Personal note: Having developed a strong interest in the musculoskeletal system during my final year of a Medical Sciences degree at the University of Edinburgh I am now carrying out my Ph.D. in Bone development at the Roslin Institute in Edinburgh. My Ph.D. looks at the role of a key enzyme, Phospho1, in the initiation of skeletal mineralisation. This research is critical to further our understanding of bone mineralisation and the associated pathologies. With the help of a ‘Barbera Mawer travelling fellowship’ award from the Bone Research Society, I am currently carrying out lipidomic analysis on embryonic bones to uncover the substrates of Phospho1. As part of the Basic Bioscience Underpinning Health priority area it was a great privilege to be awarded funding to present my research at the ‘U21 celebrating ageing research’ conference in New Zealand. I spend the bulk of my spare time with outdoor pursuits of all kinds, but especially those of the two-wheeled variety.
Fiona Hamilton McLean (Aberdeen)
Project title: A proteomic study linking the effects of diet, aging and cognition
Personal note: Hello! My name is Fiona and I started my PhD based at the Rowett Institute at the University of Aberdeen in 2012. I am interested in the effects of a high-fat diet on memory, specifically a type of memory called episodic memory. Episodic memory is a complex type of memory and is compromised early in neurodegenerative diseases. During my PhD I have also carried out an internship at the Scottish Government and worked on public health policy development with a focus on the nation’s diet. Prior to my PhD I studied at the University of Dundee and in 2012 completed my BSc in Biochemistry and Pharmacology. Outside of my PhD I really enjoy doing public engagement and frequently write for the Aberdeen University Science Magazine. In my spare time I enjoy yoga, horse riding, play piano and violin and volunteer as a Guide leader.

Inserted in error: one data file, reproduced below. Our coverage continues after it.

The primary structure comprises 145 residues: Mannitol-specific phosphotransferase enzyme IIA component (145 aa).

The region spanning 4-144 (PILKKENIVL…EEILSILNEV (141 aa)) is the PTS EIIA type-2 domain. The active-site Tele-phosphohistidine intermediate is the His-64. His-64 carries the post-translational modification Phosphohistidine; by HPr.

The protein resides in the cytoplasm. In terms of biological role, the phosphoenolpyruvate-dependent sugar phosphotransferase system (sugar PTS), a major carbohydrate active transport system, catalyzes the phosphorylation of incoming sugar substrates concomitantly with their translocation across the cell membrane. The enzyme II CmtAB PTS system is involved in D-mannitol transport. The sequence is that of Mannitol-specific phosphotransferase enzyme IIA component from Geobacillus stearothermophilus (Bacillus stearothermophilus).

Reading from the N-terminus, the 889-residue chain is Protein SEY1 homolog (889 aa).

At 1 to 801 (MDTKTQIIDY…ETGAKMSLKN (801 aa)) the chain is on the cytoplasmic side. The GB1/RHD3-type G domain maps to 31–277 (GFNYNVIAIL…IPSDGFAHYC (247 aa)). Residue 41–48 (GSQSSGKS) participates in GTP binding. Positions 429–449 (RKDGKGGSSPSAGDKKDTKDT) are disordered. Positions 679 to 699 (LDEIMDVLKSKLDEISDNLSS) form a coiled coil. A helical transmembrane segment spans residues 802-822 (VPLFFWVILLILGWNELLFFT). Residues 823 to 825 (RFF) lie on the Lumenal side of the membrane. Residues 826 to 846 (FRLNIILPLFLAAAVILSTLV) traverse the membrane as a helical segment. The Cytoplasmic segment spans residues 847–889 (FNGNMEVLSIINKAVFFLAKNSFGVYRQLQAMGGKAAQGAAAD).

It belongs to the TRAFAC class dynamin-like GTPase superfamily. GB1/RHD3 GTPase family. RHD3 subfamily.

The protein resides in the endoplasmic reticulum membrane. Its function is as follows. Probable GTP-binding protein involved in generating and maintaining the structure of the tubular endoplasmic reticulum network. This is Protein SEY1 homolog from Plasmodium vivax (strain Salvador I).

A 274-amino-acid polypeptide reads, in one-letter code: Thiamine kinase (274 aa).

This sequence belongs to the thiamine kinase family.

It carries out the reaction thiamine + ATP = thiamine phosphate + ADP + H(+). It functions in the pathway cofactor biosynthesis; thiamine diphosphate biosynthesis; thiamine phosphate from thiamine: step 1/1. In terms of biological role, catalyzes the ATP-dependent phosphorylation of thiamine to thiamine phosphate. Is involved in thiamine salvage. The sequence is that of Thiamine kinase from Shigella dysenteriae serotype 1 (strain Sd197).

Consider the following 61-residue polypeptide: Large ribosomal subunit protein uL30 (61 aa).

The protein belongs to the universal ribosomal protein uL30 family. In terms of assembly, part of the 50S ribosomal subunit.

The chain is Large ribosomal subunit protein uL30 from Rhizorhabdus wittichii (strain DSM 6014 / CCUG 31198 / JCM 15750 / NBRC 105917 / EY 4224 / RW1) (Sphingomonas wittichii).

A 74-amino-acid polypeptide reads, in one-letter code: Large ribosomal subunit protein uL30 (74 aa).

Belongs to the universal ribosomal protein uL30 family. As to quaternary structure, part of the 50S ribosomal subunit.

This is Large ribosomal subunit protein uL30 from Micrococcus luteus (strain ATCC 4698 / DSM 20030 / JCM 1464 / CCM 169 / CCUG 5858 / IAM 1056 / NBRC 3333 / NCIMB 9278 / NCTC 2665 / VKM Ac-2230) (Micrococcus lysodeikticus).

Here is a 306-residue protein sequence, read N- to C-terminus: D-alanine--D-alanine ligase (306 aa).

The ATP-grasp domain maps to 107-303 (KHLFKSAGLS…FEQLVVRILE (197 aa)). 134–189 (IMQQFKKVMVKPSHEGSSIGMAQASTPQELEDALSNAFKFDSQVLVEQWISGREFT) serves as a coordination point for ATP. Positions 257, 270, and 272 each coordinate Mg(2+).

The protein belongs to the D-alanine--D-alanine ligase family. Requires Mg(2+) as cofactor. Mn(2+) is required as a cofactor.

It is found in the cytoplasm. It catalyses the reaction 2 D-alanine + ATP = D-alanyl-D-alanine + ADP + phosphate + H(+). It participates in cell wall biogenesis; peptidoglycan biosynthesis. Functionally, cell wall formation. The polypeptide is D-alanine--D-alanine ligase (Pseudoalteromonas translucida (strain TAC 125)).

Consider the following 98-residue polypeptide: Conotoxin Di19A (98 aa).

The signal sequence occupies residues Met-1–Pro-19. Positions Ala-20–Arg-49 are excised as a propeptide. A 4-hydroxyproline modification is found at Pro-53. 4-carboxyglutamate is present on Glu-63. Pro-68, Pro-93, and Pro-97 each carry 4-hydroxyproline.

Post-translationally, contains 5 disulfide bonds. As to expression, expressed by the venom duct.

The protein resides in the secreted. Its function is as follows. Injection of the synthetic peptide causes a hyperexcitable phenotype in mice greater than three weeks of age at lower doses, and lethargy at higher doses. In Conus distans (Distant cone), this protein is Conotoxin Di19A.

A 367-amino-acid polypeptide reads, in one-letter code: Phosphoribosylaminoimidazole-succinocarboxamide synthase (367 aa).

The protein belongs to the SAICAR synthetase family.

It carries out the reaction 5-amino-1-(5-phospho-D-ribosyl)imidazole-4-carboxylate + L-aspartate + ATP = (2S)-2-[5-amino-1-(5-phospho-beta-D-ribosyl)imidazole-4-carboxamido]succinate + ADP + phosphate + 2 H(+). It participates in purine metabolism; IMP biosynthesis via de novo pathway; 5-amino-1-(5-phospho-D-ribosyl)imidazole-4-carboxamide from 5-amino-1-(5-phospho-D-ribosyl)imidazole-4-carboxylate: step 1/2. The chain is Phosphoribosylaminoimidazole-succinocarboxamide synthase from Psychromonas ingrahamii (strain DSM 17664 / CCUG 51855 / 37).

Research Outputs (notable presentations):
- Society for Neurosciences Annual Meeting, Washington, DC, USA, 15th-19th November 2014; Poster: Episodic-like memory is rapidly compromised by a high-fat diet in C57Bl/6 mice and is associated with markers of hippocampal neuronal damage identified by proteomics.
- European Association for the Study of Diabetes (EASD) Oxford Workshop, University of Oxford, UK, 8th-11th August 2014; Invited Presentation: The Effect of a High-Fat Diet on Memory.